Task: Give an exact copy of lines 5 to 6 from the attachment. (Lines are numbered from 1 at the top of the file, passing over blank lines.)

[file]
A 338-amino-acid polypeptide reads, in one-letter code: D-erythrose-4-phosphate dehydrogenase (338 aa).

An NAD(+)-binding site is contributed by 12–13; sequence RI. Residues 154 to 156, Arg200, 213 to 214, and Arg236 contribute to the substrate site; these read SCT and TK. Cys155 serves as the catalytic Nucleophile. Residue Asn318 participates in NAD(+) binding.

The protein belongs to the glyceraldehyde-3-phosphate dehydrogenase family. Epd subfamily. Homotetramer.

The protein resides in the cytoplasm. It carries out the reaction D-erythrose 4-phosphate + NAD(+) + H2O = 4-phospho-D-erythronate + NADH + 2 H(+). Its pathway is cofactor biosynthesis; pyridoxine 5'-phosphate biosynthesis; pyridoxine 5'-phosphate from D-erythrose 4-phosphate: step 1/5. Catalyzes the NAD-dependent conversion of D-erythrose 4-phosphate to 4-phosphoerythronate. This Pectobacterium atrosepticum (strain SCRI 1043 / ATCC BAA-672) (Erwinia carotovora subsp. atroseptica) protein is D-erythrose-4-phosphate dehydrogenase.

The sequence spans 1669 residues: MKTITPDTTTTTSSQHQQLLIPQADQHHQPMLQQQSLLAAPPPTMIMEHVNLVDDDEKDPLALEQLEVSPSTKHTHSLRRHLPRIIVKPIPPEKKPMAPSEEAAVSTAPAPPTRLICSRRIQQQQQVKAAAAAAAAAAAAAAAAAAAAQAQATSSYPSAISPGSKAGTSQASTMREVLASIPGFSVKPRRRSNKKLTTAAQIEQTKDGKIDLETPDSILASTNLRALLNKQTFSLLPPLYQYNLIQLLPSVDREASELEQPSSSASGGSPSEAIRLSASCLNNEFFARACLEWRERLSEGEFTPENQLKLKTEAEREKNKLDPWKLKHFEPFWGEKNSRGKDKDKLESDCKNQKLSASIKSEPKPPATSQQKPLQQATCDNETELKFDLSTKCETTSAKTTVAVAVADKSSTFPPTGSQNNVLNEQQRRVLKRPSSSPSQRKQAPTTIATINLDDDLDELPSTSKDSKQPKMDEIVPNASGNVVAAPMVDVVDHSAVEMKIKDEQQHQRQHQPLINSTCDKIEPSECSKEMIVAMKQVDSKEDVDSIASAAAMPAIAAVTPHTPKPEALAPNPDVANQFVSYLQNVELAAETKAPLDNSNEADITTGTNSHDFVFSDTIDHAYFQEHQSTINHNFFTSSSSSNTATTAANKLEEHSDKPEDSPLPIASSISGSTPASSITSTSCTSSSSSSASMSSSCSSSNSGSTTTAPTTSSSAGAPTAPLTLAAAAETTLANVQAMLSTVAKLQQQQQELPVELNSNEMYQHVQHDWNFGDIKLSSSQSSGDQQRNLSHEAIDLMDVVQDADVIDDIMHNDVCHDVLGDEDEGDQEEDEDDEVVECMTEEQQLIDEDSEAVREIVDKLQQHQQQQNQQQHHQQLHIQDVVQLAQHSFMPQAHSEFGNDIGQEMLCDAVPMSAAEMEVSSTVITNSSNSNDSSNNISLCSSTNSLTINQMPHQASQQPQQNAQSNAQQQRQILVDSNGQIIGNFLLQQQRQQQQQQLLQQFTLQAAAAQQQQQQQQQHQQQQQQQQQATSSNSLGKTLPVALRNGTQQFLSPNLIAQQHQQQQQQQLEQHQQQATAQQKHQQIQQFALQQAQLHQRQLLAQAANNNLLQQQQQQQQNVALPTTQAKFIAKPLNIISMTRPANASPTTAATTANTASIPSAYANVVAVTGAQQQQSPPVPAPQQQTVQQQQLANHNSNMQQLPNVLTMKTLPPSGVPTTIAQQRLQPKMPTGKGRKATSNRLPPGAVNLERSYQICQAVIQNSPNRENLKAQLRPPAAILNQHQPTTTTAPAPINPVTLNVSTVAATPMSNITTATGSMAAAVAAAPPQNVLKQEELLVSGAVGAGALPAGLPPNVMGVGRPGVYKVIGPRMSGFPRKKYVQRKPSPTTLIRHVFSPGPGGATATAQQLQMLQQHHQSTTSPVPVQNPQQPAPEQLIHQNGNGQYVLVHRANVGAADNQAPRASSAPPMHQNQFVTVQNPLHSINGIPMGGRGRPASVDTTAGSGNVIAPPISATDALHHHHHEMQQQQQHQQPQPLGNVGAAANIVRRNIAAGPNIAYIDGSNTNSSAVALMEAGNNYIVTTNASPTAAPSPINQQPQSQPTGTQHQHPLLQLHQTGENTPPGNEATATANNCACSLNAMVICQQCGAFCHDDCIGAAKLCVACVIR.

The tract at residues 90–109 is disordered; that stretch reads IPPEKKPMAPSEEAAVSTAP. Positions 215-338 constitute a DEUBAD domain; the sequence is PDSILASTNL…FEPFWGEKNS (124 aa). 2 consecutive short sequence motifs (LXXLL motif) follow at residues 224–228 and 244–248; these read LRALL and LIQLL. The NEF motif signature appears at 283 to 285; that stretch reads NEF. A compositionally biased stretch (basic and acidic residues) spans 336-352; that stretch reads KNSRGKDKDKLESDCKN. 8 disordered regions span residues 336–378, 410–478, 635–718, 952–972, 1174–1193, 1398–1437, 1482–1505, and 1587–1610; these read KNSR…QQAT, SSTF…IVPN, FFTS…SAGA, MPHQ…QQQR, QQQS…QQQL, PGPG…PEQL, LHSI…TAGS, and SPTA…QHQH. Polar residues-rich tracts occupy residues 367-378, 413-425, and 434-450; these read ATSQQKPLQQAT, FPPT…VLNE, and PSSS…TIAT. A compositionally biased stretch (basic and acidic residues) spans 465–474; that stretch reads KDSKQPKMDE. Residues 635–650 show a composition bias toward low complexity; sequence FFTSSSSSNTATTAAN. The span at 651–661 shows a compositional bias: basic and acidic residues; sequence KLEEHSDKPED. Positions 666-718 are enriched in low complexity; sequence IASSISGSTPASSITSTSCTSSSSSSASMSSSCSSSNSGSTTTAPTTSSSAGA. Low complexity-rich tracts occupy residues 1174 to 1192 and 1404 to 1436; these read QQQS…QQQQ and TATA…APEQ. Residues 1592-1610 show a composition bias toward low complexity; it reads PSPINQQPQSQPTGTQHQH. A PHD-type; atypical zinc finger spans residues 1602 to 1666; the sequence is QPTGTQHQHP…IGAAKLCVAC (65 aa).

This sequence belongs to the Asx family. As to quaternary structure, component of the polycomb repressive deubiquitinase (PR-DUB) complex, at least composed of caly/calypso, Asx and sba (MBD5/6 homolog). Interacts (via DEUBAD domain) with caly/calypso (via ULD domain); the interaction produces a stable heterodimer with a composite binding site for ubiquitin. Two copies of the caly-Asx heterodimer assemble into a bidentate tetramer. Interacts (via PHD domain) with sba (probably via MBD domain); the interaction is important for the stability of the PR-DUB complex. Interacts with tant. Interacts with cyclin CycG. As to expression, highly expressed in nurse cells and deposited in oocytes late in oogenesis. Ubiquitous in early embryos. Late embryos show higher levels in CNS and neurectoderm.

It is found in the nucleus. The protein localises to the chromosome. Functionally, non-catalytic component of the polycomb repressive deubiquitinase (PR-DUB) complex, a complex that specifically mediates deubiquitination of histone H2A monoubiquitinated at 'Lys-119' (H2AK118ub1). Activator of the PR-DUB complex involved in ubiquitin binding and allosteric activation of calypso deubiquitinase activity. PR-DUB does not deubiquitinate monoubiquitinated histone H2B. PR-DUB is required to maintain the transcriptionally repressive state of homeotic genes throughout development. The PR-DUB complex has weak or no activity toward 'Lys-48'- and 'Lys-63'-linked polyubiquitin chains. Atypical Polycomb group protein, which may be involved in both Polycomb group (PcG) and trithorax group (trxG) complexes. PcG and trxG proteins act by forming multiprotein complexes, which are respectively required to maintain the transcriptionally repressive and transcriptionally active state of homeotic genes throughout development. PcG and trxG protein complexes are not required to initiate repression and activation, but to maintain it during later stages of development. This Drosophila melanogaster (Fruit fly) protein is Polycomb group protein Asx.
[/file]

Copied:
The sequence spans 1669 residues: MKTITPDTTTTTSSQHQQLLIPQADQHHQPMLQQQSLLAAPPPTMIMEHVNLVDDDEKDPLALEQLEVSPSTKHTHSLRRHLPRIIVKPIPPEKKPMAPSEEAAVSTAPAPPTRLICSRRIQQQQQVKAAAAAAAAAAAAAAAAAAAAQAQATSSYPSAISPGSKAGTSQASTMREVLASIPGFSVKPRRRSNKKLTTAAQIEQTKDGKIDLETPDSILASTNLRALLNKQTFSLLPPLYQYNLIQLLPSVDREASELEQPSSSASGGSPSEAIRLSASCLNNEFFARACLEWRERLSEGEFTPENQLKLKTEAEREKNKLDPWKLKHFEPFWGEKNSRGKDKDKLESDCKNQKLSASIKSEPKPPATSQQKPLQQATCDNETELKFDLSTKCETTSAKTTVAVAVADKSSTFPPTGSQNNVLNEQQRRVLKRPSSSPSQRKQAPTTIATINLDDDLDELPSTSKDSKQPKMDEIVPNASGNVVAAPMVDVVDHSAVEMKIKDEQQHQRQHQPLINSTCDKIEPSECSKEMIVAMKQVDSKEDVDSIASAAAMPAIAAVTPHTPKPEALAPNPDVANQFVSYLQNVELAAETKAPLDNSNEADITTGTNSHDFVFSDTIDHAYFQEHQSTINHNFFTSSSSSNTATTAANKLEEHSDKPEDSPLPIASSISGSTPASSITSTSCTSSSSSSASMSSSCSSSNSGSTTTAPTTSSSAGAPTAPLTLAAAAETTLANVQAMLSTVAKLQQQQQELPVELNSNEMYQHVQHDWNFGDIKLSSSQSSGDQQRNLSHEAIDLMDVVQDADVIDDIMHNDVCHDVLGDEDEGDQEEDEDDEVVECMTEEQQLIDEDSEAVREIVDKLQQHQQQQNQQQHHQQLHIQDVVQLAQHSFMPQAHSEFGNDIGQEMLCDAVPMSAAEMEVSSTVITNSSNSNDSSNNISLCSSTNSLTINQMPHQASQQPQQNAQSNAQQQRQILVDSNGQIIGNFLLQQQRQQQQQQLLQQFTLQAAAAQQQQQQQQQHQQQQQQQQQATSSNSLGKTLPVALRNGTQQFLSPNLIAQQHQQQQQQQLEQHQQQATAQQKHQQIQQFALQQAQLHQRQLLAQAANNNLLQQQQQQQQNVALPTTQAKFIAKPLNIISMTRPANASPTTAATTANTASIPSAYANVVAVTGAQQQQSPPVPAPQQQTVQQQQLANHNSNMQQLPNVLTMKTLPPSGVPTTIAQQRLQPKMPTGKGRKATSNRLPPGAVNLERSYQICQAVIQNSPNRENLKAQLRPPAAILNQHQPTTTTAPAPINPVTLNVSTVAATPMSNITTATGSMAAAVAAAPPQNVLKQEELLVSGAVGAGALPAGLPPNVMGVGRPGVYKVIGPRMSGFPRKKYVQRKPSPTTLIRHVFSPGPGGATATAQQLQMLQQHHQSTTSPVPVQNPQQPAPEQLIHQNGNGQYVLVHRANVGAADNQAPRASSAPPMHQNQFVTVQNPLHSINGIPMGGRGRPASVDTTAGSGNVIAPPISATDALHHHHHEMQQQQQHQQPQPLGNVGAAANIVRRNIAAGPNIAYIDGSNTNSSAVALMEAGNNYIVTTNASPTAAPSPINQQPQSQPTGTQHQHPLLQLHQTGENTPPGNEATATANNCACSLNAMVICQQCGAFCHDDCIGAAKLCVACVIR.

The tract at residues 90–109 is disordered; that stretch reads IPPEKKPMAPSEEAAVSTAP. Positions 215-338 constitute a DEUBAD domain; the sequence is PDSILASTNL…FEPFWGEKNS (124 aa). 2 consecutive short sequence motifs (LXXLL motif) follow at residues 224–228 and 244–248; these read LRALL and LIQLL. The NEF motif signature appears at 283 to 285; that stretch reads NEF. A compositionally biased stretch (basic and acidic residues) spans 336-352; that stretch reads KNSRGKDKDKLESDCKN. 8 disordered regions span residues 336–378, 410–478, 635–718, 952–972, 1174–1193, 1398–1437, 1482–1505, and 1587–1610; these read KNSR…QQAT, SSTF…IVPN, FFTS…SAGA, MPHQ…QQQR, QQQS…QQQL, PGPG…PEQL, LHSI…TAGS, and SPTA…QHQH. Polar residues-rich tracts occupy residues 367-378, 413-425, and 434-450; these read ATSQQKPLQQAT, FPPT…VLNE, and PSSS…TIAT. A compositionally biased stretch (basic and acidic residues) spans 465–474; that stretch reads KDSKQPKMDE. Residues 635–650 show a composition bias toward low complexity; sequence FFTSSSSSNTATTAAN. The span at 651–661 shows a compositional bias: basic and acidic residues; sequence KLEEHSDKPED. Positions 666-718 are enriched in low complexity; sequence IASSISGSTPASSITSTSCTSSSSSSASMSSSCSSSNSGSTTTAPTTSSSAGA. Low complexity-rich tracts occupy residues 1174 to 1192 and 1404 to 1436; these read QQQS…QQQQ and TATA…APEQ. Residues 1592-1610 show a composition bias toward low complexity; it reads PSPINQQPQSQPTGTQHQH. A PHD-type; atypical zinc finger spans residues 1602 to 1666; the sequence is QPTGTQHQHP…IGAAKLCVAC (65 aa).